Power Down Your Smartphone Addiction

March 1, 2017 Trent Brock

group of people on phones.jpg

Up for a challenge? Put down your phone. Turn off your tablet. It’s time for a digital detox.

National Day of Unplugging is a 24-hour period – from sundown on the first Friday of March through sundown on Saturday. According to the initiative’s website, the goal is to "start living a different life: connect with the people in your street, neighborhood and city, have an uninterrupted meal or read a book to your child." But, to be honest, you can get a grip on your technology addition any day of the year without going cold turkey.

Comedian Ari Shaffir told the BBC in August that he lost his smartphone and never replaced it. He admits the first six months were difficult. "I felt withdrawal symptoms at first, kind of the way I felt when I quit smoking," he says.

While weaning yourself off your phone and/or tablet certainly sounds daunting, it can actually be good for you. There is such a thing as “too much tech.”

Forbes claims America's smartphone addiction is now an epidemic. According to a recent Pew Research Center study, roughly three-quarters of Americans own a smartphone. Half the public now owns a tablet computer. Nearly seven-in-ten Americans use social media. In another study, Deloitte found people in the United States check their phones 46 times a day.

Not convinced it’s time to power down your phone and/or tablet?! Here are five signs you may be too connected: 

  • Your battery doesn’t even last a day.
  • You check your phone or tablet before going to sleep and as soon as you wake up.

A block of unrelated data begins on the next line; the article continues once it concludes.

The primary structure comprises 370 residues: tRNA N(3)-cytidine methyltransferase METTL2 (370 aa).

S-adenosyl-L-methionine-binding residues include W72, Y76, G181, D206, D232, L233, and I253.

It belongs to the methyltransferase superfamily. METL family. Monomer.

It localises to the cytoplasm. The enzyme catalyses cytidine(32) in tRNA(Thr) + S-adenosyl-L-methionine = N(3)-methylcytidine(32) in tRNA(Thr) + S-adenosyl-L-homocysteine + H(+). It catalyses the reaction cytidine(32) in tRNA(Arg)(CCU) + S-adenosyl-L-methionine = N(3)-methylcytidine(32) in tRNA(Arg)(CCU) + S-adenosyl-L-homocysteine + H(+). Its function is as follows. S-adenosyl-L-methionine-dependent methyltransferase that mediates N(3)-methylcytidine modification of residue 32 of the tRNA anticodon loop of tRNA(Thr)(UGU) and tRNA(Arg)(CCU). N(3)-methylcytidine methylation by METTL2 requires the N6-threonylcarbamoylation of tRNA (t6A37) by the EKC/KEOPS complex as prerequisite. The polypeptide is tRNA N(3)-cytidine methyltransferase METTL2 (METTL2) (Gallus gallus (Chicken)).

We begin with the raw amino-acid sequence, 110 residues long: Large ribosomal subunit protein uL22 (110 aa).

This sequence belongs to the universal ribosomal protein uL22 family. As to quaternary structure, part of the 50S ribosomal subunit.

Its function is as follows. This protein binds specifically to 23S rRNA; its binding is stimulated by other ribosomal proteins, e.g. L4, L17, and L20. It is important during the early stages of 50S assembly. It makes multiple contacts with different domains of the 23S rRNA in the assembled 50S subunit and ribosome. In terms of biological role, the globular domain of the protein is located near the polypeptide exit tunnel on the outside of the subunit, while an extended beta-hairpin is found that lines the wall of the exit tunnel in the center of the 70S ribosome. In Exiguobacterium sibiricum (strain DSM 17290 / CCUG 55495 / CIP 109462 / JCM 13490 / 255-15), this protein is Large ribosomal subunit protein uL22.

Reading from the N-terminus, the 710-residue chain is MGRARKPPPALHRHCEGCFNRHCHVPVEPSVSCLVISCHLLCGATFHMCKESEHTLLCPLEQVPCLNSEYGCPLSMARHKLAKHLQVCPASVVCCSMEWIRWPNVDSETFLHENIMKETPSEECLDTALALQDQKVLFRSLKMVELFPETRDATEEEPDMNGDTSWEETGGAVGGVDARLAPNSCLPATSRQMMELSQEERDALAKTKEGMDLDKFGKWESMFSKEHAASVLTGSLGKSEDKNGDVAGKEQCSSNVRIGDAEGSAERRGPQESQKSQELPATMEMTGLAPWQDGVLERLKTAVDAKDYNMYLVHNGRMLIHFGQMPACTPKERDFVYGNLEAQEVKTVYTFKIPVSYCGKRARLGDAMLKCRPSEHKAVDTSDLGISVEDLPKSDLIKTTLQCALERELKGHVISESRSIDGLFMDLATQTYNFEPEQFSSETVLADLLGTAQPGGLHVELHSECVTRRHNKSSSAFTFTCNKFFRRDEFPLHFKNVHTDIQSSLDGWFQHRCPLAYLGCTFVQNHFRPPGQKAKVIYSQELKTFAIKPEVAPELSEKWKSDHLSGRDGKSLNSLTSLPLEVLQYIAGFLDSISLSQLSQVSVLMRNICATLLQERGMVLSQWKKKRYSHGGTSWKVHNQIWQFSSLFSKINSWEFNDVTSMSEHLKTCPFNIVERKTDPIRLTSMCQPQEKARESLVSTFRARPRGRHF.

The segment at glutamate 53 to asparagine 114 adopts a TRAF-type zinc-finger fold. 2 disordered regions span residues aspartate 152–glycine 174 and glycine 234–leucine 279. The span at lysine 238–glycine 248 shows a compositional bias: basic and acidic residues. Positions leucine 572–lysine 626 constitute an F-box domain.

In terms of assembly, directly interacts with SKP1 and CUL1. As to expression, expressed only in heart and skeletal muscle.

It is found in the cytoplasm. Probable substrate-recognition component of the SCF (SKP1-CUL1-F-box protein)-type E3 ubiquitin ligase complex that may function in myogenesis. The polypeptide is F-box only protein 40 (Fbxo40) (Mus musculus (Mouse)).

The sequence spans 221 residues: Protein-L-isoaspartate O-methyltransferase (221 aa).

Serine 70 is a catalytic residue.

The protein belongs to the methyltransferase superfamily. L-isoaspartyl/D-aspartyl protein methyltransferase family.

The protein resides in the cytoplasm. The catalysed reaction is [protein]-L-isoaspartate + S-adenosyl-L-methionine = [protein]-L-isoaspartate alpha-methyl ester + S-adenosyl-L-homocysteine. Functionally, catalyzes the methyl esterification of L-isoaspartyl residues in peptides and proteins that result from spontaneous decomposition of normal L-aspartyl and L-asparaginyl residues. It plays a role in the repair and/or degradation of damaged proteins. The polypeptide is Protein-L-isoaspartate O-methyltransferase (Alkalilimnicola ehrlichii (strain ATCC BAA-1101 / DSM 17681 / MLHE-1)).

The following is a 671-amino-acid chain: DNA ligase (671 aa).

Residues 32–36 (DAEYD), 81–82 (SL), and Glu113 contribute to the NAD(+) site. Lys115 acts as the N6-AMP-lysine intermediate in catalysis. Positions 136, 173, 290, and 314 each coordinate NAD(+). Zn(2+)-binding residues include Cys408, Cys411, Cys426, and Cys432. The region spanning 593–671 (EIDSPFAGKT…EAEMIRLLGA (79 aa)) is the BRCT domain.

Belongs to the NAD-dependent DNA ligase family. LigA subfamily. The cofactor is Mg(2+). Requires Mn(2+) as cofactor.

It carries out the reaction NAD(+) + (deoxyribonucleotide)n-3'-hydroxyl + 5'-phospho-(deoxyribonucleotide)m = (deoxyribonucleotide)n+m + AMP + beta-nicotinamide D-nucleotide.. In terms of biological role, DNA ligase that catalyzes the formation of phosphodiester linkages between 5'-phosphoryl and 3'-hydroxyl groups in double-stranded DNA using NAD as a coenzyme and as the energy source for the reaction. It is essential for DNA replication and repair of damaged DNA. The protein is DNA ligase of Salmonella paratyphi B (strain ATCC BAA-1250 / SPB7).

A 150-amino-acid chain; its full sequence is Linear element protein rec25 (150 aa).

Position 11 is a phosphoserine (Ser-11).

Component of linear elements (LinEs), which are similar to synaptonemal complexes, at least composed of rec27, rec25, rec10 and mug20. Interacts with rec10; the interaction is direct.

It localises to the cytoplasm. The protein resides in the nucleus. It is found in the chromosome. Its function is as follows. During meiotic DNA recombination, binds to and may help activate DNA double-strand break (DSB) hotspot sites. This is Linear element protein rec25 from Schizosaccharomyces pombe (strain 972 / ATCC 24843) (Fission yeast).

• You sleep with your phone under your pillow.
  • You wake up in the middle of the night to check your phone.
  • You take your phone to the bathroom. 

If you reduce screen time, you’ll notice an improved physical and mental well-being. First, you’ll feel more productive. The amount of time you would typically spend on your phone could be allocated to completing a DIY project or catching up with old friends. You’ll experience less eye strain and neck problems. You’ll wake up feeling less groggy since you’re not interrupting your sleep to check your phone. You’ll have the opportunity to boost your self-esteem because you’re not constantly comparing your life to others. Your waistline will shrink after giving up the sedentary lifestyle technology forced you into.

Kicking this bad habit will be tough, but it’s doable. Here are ten suggestions to disconnect from your phone and/or tablet:

  1. Go public and get support. Tell your friends and family what you’re doing.
  2. Disable notifications on your smartphone or tablet.
  3. Out of sight, out of mind. Keep your phone where you can’t see it – in your pocket or purse.
  4. Only check your phone or tablet once an hour for a few minutes.
  5. Don’t use your phone as an alarm clock.
  6. Put away your phone or tablet at least an hour before bedtime.
  7. Seek out the non-digital versions of the tasks you like to do with your phone, like picking up an actual camera.
  8. No devices at meals.
  9. Bored? Resist the urge to “waste time” on your phone. Instead, go for a walk, ride a bike, or play a board game. Or you could unclutter your computer.
  10. Avoid responding to work emails from home.

Are you ready to break your smartphone addiction? There’s no time like the present. At least try it for 24 hours. It’ll get easier with time. Keep us updated on your progress by leaving a comment below.

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